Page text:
The Bristol Press – HEALTHY LIVING: How the summer time warmth places you susceptible to creating kidney stones

The official start of the summer season is a week away and we’ve seen temperatures around 90 degrees and above. That said, it is the best time for a kidney stone to form.

Anyone who has gone through a stone doesn’t want to go through another.

Kidney stones form due to diet and genetics. At this time of year, when mercury starts to rise, people become dehydrated – and that often leads to an increase in kidney stones.

The urine contains minerals and if you drink enough fluids, these minerals will be diluted. But if you don’t drink enough fluids, the minerals can turn into a stone, and once it forms, it starts moving from the kidney to the tube that drains the kidney and then the pain occurs.

Symptoms of a kidney stone include:

Severe or sharp pain in the upper back or side of the abdomen

Pain radiating to the groin

Nausea or vomiting

Blood in the urine

Some of the more worrisome things are when a patient has these symptoms but then develops a fever. A fever suggests that there may be an infection behind the stone that should require very prompt medical attention.

As part of the Tallwood Kidney Stone Center established by Hartford HealthCare, I can admit patients instantly within a day or week, depending on the acute situation, with the help of a nurse navigator. The program brings together the experience of urologists, nephrologists, and interventional radiologists to help someone relieve their pain and get rid of their stone. The treatment is individually adapted depending on the size, position and composition of the stone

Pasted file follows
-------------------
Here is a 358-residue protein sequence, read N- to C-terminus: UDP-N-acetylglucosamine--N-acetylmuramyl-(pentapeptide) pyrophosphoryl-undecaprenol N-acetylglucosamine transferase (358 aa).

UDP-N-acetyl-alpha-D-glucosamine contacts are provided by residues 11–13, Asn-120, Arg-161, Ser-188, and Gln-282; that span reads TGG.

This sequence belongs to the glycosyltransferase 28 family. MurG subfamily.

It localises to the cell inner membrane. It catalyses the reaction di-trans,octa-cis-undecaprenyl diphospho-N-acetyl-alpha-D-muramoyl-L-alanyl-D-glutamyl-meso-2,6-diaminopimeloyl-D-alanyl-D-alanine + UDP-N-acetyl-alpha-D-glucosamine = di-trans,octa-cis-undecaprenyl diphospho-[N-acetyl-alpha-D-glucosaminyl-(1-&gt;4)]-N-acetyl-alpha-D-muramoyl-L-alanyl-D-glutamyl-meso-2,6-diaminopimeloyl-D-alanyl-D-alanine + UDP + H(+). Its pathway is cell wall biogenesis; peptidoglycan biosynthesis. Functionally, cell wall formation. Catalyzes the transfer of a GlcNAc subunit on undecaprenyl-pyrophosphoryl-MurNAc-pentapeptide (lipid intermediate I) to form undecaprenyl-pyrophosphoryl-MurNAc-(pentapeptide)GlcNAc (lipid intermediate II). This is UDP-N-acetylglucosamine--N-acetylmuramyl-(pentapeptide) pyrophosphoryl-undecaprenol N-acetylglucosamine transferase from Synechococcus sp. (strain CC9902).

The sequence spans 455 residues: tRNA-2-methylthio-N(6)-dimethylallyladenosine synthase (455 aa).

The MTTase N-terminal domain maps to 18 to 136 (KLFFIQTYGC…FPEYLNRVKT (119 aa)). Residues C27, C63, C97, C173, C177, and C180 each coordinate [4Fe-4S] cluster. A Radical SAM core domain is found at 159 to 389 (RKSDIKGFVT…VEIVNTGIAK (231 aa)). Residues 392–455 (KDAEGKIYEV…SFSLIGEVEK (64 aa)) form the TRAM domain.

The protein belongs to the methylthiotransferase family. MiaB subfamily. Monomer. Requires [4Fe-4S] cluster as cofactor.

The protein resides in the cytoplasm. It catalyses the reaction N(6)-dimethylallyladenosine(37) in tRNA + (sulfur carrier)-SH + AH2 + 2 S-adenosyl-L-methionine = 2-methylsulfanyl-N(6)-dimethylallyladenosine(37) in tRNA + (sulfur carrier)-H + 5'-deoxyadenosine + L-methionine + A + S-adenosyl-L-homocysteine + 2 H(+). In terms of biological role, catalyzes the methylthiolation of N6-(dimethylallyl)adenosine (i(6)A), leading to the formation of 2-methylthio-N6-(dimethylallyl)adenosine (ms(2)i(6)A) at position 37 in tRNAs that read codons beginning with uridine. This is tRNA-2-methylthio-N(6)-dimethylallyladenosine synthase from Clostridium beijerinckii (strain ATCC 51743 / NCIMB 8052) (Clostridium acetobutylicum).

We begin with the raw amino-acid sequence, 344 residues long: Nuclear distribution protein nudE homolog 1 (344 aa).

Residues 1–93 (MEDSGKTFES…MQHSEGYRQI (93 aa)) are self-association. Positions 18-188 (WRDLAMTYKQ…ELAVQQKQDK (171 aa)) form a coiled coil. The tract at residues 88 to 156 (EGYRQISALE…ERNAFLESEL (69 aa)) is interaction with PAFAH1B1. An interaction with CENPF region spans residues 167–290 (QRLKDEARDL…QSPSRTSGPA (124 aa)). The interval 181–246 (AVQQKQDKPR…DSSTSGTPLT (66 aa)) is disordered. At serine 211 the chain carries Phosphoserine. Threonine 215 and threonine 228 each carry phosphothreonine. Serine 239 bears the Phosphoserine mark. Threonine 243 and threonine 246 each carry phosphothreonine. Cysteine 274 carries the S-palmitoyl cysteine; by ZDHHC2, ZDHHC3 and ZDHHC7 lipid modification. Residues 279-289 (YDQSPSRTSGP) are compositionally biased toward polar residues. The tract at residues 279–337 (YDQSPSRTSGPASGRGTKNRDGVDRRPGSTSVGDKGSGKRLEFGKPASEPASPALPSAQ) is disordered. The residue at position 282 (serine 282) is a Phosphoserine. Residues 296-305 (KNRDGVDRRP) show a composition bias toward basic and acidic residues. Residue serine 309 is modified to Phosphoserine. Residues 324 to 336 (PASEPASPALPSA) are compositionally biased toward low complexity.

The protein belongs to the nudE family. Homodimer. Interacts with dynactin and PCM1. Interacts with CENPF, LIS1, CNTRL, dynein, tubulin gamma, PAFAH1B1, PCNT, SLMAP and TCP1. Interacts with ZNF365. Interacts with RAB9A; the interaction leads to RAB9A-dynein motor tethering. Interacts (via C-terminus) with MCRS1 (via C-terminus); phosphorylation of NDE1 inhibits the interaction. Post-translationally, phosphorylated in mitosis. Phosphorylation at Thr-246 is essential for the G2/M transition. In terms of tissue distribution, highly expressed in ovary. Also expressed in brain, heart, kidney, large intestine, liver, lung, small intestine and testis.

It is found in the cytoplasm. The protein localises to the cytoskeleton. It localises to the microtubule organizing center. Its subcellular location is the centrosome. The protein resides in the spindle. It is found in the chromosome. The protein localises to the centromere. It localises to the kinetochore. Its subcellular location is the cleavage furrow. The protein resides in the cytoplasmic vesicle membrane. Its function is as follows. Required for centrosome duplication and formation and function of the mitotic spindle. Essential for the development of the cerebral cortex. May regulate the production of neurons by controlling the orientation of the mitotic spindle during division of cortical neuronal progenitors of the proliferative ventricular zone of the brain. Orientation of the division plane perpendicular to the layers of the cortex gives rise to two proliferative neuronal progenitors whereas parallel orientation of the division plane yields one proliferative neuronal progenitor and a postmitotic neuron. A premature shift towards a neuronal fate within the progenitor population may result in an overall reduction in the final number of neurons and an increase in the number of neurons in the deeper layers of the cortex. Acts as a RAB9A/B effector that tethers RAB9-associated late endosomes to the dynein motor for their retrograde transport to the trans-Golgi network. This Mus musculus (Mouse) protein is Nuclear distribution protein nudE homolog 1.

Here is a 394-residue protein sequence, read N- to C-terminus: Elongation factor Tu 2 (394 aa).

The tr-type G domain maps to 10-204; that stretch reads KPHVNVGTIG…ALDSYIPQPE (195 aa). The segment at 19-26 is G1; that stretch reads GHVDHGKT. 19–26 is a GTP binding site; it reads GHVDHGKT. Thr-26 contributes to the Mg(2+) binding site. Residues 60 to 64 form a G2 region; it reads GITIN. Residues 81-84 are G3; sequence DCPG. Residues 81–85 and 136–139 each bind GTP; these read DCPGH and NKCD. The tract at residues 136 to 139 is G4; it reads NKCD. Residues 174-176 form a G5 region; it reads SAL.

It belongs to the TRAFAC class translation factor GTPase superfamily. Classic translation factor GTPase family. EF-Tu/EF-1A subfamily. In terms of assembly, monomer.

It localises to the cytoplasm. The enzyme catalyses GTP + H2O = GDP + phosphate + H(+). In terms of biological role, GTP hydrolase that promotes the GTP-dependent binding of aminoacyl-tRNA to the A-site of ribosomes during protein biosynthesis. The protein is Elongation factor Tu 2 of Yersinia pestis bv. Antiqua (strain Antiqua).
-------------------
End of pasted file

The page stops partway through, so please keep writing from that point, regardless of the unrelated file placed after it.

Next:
A kidney stone will either inherit itself or must be physically removed with the help of therapy or specific procedures. The Kidney Stone Center offers a wide range of treatment options, but patients should know that there is a four to six week window of medical intervention if a stone does not happen by itself.

If the kidney remains blocked for longer, you run the risk of long-term kidney dysfunction. If a patient experiences uncontrolled pain, nausea, or vomiting, it is an indication that medical intervention is needed to remove the stone.

Kidney Stone Center urologists also work with patients to prevent another stone from developing, which is a common occurrence. About 50 percent of patients who make one stone will make another.

Dr. John Griffith is a certified urologist at the Tallwood Urology and Kidney Institute with offices in Southington, Plainville and Hartford. It is also part of the Tallwood Kidney Stone Center, which has locations across Connecticut. For more information, visit https://hartfordhealthcare.org/KidneyStones or call 860.348.2500.

Posted in The Bristol Press, General News on Monday June 14, 2021 at 8:41 PM. Updated: Monday, June 14, 2021 8:43 PM.

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